1) A pinch of ginseng: Add Ginseng powder to your breakfast, as it is an effective remedy to prevent the release of dopamine, one of the main components found in nicotine.

2) Suck on a drinking straw: For most smokers, the start and end of a meal indicate lighting a cigarette up, and once a habit is formed, it takes effort to let it go. However, you can replace the urge to smoke with that of sucking on a drinking straw. Choose a paper one and save the environment in a two-fold way – no plastic from either the straw or the cigarette butt, which also is a crucial environment polluter which is meeting the oceans’ plastic waste and harming the ecology.

3) Snap out of it: Remind yourself to not go in the direction of the harmful stick. Wear a rubber band around your wrist and snap it whenever the craving arises. The sting will distract you and give you a moment to reflect and remember all the reasons why you have chosen to quit smoking.

4) Work out: Whenever the urge takes over, get up from your chair and do 5-10 pushups or practice planks for 30 seconds or more. Your mind and body will be diverted quickly and you’ll feel energised to focus on your task better. During the lockdown, a home workout regime can be added to your daily routine so you live well.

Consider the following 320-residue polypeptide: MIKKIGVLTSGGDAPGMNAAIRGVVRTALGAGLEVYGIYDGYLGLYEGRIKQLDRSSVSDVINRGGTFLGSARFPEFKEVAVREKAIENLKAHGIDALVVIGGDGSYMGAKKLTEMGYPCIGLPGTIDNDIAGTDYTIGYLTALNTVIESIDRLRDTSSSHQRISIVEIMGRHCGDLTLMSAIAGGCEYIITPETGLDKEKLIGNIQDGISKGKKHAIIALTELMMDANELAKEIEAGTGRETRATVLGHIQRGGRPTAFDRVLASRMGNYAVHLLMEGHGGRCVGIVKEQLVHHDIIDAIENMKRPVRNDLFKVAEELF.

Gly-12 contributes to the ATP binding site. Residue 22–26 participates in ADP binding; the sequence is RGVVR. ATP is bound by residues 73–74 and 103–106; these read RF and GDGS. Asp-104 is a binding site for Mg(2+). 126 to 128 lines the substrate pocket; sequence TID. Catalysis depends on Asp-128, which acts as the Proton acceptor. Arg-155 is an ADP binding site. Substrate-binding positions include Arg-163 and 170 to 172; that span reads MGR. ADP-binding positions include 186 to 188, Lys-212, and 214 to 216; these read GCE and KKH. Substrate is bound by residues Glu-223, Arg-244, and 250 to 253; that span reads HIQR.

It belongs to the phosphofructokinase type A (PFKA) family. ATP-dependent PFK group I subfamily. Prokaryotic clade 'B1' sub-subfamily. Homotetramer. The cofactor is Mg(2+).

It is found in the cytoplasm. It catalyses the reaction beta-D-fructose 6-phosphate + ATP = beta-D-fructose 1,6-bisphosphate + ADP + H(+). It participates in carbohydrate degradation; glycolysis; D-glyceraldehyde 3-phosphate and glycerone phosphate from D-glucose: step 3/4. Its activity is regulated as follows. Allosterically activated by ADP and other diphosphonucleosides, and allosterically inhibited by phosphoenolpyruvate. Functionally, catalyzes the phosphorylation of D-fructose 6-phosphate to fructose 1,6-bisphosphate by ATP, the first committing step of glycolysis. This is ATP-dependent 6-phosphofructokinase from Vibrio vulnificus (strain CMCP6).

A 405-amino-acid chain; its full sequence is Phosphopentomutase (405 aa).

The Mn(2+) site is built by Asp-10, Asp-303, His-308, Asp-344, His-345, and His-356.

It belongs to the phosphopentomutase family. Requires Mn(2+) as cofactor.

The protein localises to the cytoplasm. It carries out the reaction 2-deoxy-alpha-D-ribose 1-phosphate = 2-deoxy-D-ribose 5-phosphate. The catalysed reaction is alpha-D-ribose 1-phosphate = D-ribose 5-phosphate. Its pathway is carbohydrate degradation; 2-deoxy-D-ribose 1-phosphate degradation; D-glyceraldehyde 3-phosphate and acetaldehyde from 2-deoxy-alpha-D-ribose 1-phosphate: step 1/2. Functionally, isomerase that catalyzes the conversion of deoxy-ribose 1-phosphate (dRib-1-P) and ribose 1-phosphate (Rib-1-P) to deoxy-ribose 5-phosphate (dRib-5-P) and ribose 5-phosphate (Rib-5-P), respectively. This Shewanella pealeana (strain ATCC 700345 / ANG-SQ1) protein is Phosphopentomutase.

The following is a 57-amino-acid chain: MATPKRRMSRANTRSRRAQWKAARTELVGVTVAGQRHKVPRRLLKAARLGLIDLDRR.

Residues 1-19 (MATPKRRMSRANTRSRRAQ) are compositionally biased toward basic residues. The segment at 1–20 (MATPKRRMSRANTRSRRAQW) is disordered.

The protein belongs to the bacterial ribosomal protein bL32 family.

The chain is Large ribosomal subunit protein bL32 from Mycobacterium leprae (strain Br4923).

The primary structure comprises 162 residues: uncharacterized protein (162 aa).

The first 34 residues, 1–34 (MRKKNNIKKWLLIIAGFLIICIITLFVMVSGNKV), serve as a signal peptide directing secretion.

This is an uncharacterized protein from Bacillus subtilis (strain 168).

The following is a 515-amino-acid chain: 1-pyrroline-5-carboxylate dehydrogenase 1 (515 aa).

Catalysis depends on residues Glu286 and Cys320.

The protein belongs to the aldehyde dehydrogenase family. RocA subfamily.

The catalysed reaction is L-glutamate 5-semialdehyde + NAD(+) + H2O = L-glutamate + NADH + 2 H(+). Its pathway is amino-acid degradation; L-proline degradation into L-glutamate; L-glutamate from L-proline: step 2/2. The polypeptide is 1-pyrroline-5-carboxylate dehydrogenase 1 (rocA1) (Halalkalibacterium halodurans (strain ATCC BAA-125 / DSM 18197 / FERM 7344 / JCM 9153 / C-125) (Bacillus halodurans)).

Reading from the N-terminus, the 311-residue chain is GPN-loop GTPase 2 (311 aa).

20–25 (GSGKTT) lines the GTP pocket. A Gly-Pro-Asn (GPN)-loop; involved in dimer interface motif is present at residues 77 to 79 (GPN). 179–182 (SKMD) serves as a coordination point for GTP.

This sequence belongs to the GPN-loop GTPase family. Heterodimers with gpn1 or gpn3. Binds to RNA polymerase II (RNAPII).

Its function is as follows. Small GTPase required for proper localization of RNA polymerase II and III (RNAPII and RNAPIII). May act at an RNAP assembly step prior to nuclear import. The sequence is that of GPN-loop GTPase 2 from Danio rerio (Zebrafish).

5) Do the dishes: Do the dishes when you crave a cigarette. A wet hand cannot hold a cigarette. The nature of the activity doesn’t matter as long as it gets you off smoking. You can also listen to a song, chat to your home assistants like Alexa or Google Home, watch a funny cat or dog video and more.

6) Meditate or chant: Incorporate a meditation session into your day so you are mindful of your actions as well. Guided meditation via music streaming apps or dedicated apps such as Headspace and Calm are effective companions when you want to find peace to quieten the mind’s traffic.